For groundhopping, my rules are fairly straight forward. Enjoy yourself. It’s a game of football, the significance of which should not override the more important specifics, such as roundly criticising the rightback with the acceleration of a mobility scooter and suggesting the liner closest to you enjoys extra-curricular activities with someone other than his wife. Taking a month out of supporting your team – I don’t recommend this often – to take in five or six complete unknowns in new stadia could be just the break you need (that is, if you’re an Aston Villa fan not otherwise in need of education). If there’s any judgemental element to this, it’s unfortunate and it’s human nature. Different strengths can be found all over the stands and terraces, it’s unfortunate that the mud sticks strongest below the League line.

So let’s just shake off all the complexities here. There’s only a month before the season starts, and that means it’s time enough to plan fantasy football teams, train journeys to far-flung away games, and ensure everyone knows not to purchase pies from Altrincham….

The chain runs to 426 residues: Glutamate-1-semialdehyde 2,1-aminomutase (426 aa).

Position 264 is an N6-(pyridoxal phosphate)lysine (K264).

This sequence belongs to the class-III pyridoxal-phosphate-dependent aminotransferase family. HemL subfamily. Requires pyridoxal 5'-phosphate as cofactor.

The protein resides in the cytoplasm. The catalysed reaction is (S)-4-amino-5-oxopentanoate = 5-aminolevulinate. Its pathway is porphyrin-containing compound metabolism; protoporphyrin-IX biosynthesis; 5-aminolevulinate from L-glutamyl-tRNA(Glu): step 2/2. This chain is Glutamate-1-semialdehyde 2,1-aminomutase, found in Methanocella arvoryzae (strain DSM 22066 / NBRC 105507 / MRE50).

Burscough FC

The following is a complete copy and paste from a news report concerning Burscough FC, the club I support.

I could copy and paste the dozens of angry, confused and emotional messages and forum posts from across the League and Non-League communities, or the Burscough fans who have found themselves in the middle of one of the most rapidly developed rug-pull stories in a part of the football industry which has an unfair share of unfortunate events. I could let rip myself, because the walks to and from work have given ample opportunity to refine exactly what I feel about the people currently travelling down the road which would see the home of football in Burscough – over a century of the game in the middle of a small village in West Lancashire – vanish at the stroke of a pen. From many perspectives, that fate has already occured. Victoria Park is a no-go area, the club effectively wiped off the map without a chance for supporters to gather their thoughts.